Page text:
Kacper Lisowski shows senior members of Poland’s judiciary as you’ve never seen them before in Judges Under Pressure. From the moment the film’s opening titles squeeze a broad font title into a small, constricted space, this is a film with the tempo of a fast ticking clock.
Pivoting around Judge Igor Tuleya – who is facing disciplinary proceedings from an illegally established Supreme Court panel – Judges Under Pressure is an intimate portrayal of the unexpected heroes of the resistance by many Poles to the extreme right-wing measures introduced since the election of the Law and Justice Party in 2015.
The shocking disregard of populist politicians such as the country’s president, Andrzej Duda, and Law and Justice party head Jarosław Kaczyński, for Constitutional niceties makes Britain’s Prime Minister, Boris Johnson, look like a rank amateur when it comes to political corruption.
Like Johnson, who suspended the British parliament when it attempted to stop him from implementing Brexit and then vilified judges for slamming his actions at illegal, Poland’s ruling party is leading a pogrom against judges that make rulings it does not like.
The growing stand-off between civil society and the bile-driven proponents of Polish populism has put the country at loggerheads with the European Court of Justice, which has ruled its judicial Disciplinary Chamber illegal. Poland’s Constitutional Court – now stuffed with Law and Justice Party cronies, has declared that Poland is no longer subject to European law. The country is currently on a collision course for what judges have defined as a possible Polexit – withdrawal from the EU – on legal grounds.
The inner world
Lisowski’s disturbing but very human story invites viewers into the inner world of dozens of judges, with Tuleya and a couple of others opening up their home lives, views, and emotions to his camera.
Tuleya is an engaging chain-smoking character in his 40s, who, when dressed in jeans, sneakers, and a T-shirt, is indistinguishable from the youngsters he meets and gives workshops to at summer music festivals.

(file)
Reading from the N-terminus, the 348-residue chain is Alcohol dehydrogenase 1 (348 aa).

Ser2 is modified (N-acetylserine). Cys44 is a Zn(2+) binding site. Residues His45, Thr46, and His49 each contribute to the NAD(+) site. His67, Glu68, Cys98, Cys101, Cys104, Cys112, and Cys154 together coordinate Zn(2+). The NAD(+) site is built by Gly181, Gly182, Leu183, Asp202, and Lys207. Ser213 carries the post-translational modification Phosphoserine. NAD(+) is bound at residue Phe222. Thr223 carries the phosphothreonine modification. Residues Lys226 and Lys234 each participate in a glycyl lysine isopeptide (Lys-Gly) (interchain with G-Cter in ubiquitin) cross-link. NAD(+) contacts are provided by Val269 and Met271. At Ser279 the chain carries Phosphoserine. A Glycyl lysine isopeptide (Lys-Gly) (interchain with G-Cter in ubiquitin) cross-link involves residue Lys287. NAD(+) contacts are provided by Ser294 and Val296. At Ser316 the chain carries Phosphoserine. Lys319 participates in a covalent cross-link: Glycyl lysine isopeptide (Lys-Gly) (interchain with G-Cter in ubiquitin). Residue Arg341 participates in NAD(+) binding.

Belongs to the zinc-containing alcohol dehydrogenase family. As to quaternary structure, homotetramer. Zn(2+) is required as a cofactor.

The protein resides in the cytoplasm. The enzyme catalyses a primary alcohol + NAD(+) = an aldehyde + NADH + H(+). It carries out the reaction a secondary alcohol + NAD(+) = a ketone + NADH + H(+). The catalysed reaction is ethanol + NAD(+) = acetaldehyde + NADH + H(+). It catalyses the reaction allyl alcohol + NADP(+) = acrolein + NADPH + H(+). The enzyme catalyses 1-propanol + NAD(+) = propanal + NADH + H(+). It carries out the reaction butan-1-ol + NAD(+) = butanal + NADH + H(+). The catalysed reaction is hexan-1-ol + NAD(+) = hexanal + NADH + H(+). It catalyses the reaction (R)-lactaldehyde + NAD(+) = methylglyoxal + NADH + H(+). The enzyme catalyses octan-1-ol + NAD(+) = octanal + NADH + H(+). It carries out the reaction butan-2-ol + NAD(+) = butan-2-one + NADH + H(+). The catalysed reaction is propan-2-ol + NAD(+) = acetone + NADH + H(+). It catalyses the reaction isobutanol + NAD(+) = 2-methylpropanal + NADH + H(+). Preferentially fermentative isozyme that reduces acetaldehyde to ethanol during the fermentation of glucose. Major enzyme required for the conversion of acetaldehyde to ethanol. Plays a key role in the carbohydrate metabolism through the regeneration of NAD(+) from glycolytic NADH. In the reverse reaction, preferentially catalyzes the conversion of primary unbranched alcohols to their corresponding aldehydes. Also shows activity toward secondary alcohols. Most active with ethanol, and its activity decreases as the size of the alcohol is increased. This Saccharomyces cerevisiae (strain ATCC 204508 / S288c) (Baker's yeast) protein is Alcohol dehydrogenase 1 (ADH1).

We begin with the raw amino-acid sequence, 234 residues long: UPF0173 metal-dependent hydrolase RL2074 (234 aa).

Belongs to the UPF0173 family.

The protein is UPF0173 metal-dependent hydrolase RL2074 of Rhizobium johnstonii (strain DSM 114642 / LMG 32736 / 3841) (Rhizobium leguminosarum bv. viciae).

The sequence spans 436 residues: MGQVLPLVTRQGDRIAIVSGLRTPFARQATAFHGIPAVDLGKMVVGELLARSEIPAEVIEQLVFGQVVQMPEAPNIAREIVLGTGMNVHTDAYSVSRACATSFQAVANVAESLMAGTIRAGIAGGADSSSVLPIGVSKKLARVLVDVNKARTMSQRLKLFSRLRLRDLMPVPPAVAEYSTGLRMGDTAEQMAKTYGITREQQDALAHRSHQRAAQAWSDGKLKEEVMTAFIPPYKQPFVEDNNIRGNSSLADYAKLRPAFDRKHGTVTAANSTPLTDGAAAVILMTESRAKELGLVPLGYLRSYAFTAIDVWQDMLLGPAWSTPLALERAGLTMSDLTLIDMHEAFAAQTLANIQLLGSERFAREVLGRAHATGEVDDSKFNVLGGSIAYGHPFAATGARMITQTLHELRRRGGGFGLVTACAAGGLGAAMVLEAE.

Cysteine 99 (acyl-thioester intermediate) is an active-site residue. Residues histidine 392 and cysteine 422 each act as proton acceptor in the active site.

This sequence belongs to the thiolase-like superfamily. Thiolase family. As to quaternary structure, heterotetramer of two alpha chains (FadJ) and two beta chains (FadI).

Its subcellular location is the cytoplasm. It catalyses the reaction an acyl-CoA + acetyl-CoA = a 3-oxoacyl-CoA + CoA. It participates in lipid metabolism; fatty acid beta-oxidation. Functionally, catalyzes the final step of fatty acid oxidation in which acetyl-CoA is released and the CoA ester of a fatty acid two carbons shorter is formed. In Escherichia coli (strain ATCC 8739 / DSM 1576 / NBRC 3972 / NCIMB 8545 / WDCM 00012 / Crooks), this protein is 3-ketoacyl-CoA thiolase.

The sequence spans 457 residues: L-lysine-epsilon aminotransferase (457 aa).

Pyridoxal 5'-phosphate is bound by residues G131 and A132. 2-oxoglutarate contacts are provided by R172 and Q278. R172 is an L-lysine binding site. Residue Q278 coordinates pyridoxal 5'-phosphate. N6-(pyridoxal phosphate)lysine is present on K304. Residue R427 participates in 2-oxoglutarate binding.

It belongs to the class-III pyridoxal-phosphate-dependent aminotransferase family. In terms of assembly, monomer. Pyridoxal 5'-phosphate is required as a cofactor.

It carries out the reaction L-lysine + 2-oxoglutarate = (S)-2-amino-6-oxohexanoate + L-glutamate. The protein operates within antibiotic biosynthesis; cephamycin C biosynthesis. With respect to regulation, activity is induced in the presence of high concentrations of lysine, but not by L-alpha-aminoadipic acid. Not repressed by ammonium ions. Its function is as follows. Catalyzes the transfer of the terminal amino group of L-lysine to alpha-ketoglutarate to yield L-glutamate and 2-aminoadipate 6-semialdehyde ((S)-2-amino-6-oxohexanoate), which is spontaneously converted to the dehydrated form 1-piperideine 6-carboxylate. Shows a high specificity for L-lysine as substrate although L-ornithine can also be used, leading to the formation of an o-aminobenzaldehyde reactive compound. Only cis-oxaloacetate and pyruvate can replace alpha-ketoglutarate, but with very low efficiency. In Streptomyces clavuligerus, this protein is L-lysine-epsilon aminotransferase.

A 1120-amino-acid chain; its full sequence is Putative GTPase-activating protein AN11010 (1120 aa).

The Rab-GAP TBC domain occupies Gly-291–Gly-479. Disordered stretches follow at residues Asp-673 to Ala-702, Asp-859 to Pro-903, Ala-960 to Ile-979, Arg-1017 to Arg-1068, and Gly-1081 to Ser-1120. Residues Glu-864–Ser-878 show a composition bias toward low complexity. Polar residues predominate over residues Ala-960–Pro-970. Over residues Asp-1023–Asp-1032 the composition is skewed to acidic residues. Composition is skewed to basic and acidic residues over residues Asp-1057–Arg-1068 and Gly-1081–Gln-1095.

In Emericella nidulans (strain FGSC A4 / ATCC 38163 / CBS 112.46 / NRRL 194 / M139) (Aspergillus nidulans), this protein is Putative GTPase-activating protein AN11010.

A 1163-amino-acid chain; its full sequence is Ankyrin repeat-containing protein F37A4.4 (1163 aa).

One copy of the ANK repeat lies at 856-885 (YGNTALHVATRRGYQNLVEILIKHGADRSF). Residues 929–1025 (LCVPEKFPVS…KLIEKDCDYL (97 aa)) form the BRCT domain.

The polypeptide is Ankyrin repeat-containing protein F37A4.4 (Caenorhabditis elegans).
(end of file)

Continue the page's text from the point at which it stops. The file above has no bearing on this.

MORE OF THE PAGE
The growing stand-off between civil society and the bile-driven proponents of Polish populism has put the country at loggerheads with the European Court of Justice
A key member of Poland’s association of independent lawyers, Tuleya’s «offence» in the eyes of the illicit disciplinary chamber is a procedural one. Still, the true reason for his persecution is revealed in the rabid parliamentary speeches by Law and Justice MPs denouncing judges as an elite.
Independence and fealty to the Constitution – in a country only some 30 years free of Communism and 77 years liberated from the horrors of Nazi occupation – is now viewed by the ruling party as an obstacle to its getting its authoritarian way.
Judges like Tuleya know what they are up against and find the whole process both frightening and wearisome, but fight on, supported by faithful friends at every pointless court appearance.
Separation of powers
Striking the right balance between a critical analysis of the position the beleaguered judges find themselves in – the film opens with a statement from 18th-century French judge and philosopher Montesquieu on the importance of the separation of powers between the executive, legislature, and judiciary – and a more emotional human-interest story, the director supports his argument that Poland is rushing headlong into authoritarianism with his engagingly intimate portrayal of the erudite and engaged judges being stream-rolled by the besuited parliamentary thugs of the Law and Justice Party.
We see the nervous board meetings of the independent judges association, as they discuss what they are up against and the tactics they will deploy; we are inside the Polish parliament’s Hall of Columns as chaotic scenes erupt when smooth-talking MPs introduce a bill seeking to strip away the independence of judges, and Lisowski’s camera is in the thick of it at the demonstration, declared illegal by the police.
The Kafkaesque nightmare quality of it all is not lost on the judges, who repeatedly petition the European Court of Justice in Luxembourg over the outrages being committed against them by a ruling party intent on . . .
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